Saturday, May 24, 2014

Future Of The Farm

Got a government mule that I can't beat,
a hundred year drought, and rust in the wheat.
There's widowbirds wild in my Monsanto seed,
and I can't get a loan for more.

So with three generations of mouths to feed
and forty acres full of turnips that just won't bleed,
I set catnip in the corn and Buddha in the beans
and the kids to cooking meth in the barn.

It's the future of the family farm.

Note: Buddha is the name of a popular strain of marijuana . . . so I'm told.

Revisiting Marian's Dirt Farmer prompt for Play It Again at Real Toads.

15 comments:

Margaret said...

depressing, but my admiration always soars when I read your words! So I leave smiling…

Sylvia K said...

Oh, yes!! i do agree with Margaret as to it being depressing, but my admiration is neck in neck with hers, soaring away!! Hope you're having a great weekend, MZ!!

Audrey Howitt aka Divalounger said...

Yup--might be at that (she said chewing on a bit of straw)--pretty cool write though

Anne Sexton said...

Ha, ha, ha! This is awesome! So funny that I'm about to wake the kids with my too-loud laughing. :)

Love this:
"There's widowbirds wild in my Monsanto seed"

And the last three lines.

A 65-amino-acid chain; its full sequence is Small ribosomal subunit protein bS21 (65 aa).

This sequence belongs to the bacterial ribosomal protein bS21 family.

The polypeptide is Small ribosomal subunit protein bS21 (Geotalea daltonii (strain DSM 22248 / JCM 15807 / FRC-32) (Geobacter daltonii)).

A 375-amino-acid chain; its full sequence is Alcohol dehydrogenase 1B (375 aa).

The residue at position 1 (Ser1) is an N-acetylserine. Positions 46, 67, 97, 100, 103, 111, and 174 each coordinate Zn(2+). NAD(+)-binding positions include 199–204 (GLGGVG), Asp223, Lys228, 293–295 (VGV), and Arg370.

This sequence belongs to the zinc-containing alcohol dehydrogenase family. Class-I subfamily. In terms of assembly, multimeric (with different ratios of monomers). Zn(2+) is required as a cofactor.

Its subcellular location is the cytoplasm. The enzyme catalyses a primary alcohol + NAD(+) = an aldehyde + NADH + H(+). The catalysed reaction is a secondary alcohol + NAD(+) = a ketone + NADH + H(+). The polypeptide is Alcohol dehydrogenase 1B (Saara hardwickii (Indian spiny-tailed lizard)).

grapeling said...

bitter is the seed ... ~

Björn Rudberg said...

The future of farming.. Go where the need is.. But I'd better buy turnips then ;-)

Kerry O'Connor said...

This is excellent - your tongue-in-cheek portrait of the new approach to farming holds its fair portion of truth. I thought the rhyme was the perfect touch for this lament.

Sumana Roy said...

o my..catnip, Buddha and meth !!!
nice lines :)

Lorraine Renaud said...

You say it straight, killing the farmer, oh man, not a good idea...are we ever going to pay for letting it happen

Fireblossom said...

I don't know about government mules, but government cheese was goooood.

Charleen said...

The sad part is...its all true.

hedgewitch said...

Agree with Kerry--the rhyme makes this seem much more innocent and light than it actually is, and thus drives that Monsanto poison a little deeper into the poem's soil. When there's no point in farming, you have to bootleg.

Susan said...

Just as matter of fact as can be, with rhyme and rhythm to put a smile on the sharp edges. And continued self-reliance. I hope we can do better than this!

Sioux said...

Yeah, once Monsanto seed blows in, the farmer is done for...

Susan said...

A bleak vision indeed. Poems like this might make a difference.